Earlier today, my attention was drawn to a blog post by Nicholas Carr on the subject of ‘delinkification’. Simply put – he advocates the removal of hyperlinks from the body of online content, opting instead to list all relevant links at the bottom of the piece.
A similar subject was covered within a blog post from content agency Sticky Content, titled ‘Mixed messages make interfaces unintuitive’. Both posts suggest that by placing links within the text, you are presenting the user a difficult choice. Should they click? Should they keep reading? Should they open a new tab? Will they forget to come back if they leave?
Nicholas Carr states in his post, “Even if you don’t click on a link, your eyes notice it, and your frontal cortex has to fire up a bunch of neurons to decide whether to click or not. You may not notice the little extra cognitive load placed on your brain, but it’s there and it matters.”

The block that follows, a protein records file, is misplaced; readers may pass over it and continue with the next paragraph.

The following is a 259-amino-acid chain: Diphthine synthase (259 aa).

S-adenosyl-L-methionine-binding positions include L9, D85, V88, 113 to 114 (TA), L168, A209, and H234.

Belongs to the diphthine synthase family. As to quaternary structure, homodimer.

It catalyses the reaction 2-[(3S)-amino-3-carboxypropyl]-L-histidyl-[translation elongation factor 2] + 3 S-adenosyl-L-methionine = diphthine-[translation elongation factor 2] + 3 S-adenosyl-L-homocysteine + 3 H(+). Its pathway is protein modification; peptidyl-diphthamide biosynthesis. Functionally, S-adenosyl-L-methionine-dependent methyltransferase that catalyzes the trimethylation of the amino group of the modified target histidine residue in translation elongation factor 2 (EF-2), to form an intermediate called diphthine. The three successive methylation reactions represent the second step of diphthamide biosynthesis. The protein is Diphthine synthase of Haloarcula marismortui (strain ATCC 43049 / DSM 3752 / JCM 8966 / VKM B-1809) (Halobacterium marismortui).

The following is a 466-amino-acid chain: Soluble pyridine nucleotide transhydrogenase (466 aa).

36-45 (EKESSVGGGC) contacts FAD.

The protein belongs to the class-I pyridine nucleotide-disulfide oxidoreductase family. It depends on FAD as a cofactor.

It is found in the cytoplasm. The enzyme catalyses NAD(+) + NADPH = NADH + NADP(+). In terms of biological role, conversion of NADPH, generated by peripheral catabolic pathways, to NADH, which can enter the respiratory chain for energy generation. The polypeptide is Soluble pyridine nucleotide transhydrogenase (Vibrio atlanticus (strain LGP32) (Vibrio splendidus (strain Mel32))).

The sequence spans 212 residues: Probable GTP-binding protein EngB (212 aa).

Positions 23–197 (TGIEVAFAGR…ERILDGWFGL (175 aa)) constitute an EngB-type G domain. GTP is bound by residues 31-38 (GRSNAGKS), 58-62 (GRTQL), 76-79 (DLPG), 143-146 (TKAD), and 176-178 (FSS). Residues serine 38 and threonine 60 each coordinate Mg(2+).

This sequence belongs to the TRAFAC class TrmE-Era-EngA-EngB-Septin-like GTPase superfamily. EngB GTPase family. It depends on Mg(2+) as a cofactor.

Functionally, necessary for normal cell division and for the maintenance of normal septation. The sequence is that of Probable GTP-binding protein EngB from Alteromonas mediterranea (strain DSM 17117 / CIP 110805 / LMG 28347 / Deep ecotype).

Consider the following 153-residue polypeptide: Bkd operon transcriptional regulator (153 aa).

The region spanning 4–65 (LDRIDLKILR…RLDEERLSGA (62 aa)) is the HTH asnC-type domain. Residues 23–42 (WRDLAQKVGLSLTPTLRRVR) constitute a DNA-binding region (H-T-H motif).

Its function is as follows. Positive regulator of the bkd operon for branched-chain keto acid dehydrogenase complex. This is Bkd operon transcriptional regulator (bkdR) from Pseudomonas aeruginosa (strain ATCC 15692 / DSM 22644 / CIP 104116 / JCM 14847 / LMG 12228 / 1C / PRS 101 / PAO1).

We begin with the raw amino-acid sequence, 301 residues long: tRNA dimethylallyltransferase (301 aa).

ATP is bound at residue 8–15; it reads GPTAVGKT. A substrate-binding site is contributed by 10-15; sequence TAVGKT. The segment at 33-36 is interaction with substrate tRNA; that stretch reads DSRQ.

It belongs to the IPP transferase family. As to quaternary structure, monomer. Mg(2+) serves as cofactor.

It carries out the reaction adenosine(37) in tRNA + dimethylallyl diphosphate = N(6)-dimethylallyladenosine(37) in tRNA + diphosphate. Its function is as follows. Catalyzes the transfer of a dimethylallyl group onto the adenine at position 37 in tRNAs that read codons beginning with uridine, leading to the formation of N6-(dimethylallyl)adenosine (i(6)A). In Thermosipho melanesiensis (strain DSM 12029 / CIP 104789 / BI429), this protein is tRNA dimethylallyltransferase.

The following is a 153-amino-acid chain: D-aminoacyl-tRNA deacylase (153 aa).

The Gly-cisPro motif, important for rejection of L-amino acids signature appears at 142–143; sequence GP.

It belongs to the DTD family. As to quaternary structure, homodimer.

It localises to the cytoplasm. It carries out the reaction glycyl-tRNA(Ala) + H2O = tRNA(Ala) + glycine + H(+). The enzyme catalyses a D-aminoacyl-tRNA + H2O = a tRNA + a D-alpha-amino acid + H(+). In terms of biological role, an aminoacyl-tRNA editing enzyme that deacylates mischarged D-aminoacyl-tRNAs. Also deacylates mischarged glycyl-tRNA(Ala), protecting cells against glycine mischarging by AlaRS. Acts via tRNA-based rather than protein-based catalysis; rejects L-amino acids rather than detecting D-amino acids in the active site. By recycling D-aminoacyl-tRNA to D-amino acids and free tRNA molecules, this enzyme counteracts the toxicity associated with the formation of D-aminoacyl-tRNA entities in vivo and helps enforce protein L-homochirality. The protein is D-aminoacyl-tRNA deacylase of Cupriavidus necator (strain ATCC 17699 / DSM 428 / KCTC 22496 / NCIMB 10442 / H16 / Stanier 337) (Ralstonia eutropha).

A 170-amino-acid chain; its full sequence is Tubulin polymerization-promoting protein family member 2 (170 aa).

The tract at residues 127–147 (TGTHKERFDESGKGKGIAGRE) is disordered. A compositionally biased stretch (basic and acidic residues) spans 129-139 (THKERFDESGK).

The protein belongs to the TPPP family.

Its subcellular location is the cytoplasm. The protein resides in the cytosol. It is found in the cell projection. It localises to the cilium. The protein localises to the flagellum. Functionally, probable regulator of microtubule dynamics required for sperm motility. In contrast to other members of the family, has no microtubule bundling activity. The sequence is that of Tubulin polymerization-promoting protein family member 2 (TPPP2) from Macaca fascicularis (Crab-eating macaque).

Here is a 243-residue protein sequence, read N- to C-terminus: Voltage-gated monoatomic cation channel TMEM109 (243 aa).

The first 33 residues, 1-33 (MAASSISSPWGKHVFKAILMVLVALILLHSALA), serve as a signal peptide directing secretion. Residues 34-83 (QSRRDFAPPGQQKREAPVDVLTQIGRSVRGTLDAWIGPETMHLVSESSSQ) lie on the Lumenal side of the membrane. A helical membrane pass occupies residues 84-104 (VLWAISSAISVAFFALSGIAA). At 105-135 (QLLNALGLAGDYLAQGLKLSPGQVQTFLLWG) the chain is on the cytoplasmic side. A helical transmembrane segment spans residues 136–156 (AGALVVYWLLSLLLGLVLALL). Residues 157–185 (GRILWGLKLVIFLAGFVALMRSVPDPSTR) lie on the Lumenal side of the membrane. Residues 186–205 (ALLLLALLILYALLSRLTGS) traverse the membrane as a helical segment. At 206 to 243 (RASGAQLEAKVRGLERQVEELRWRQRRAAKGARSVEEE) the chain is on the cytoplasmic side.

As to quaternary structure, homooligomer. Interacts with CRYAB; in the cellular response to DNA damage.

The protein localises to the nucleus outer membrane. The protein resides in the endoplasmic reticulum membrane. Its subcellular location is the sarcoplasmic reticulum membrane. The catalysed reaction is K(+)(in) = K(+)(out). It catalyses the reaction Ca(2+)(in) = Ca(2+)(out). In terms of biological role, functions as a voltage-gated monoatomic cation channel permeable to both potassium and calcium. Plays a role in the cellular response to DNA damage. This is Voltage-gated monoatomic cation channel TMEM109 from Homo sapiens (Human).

He’s right – I don’t notice my frontal cortex firing a bunch of neurons to decide whether to click or not. Probably because my brain is busy making thousands of similarly complex decisions every minute of the day.
I’m going to keep this short so as not to labour the point – but I disagree strongly with the theme of his post. Nicholas is an advocate of placing links at the bottom of online content, whereas personally I would find this approach frustrating.
One of the comments he cites says that this approach “shows more respect for the reader – it assumes that we’ve actually thought about what we’ve read”. Again, I have to disagree. If you assume that your readers don’t have the cognitive capacity to make their own decisions about navigating the web, isn’t that a little insulting in itself?
If you’re writing an essay or a long, academic report etc, then by all means include your references at the end. But if you reference something in your blog post or article, then I don’t want to have to a) remember that I want to look up this reference and then b) hope that I find it at the end of your article. In fact, I might go so far as to say that this is more of a cognitive effort than just giving me a hyperlink in the first place.
And hey, if you’re lucky, I might even open a new tab.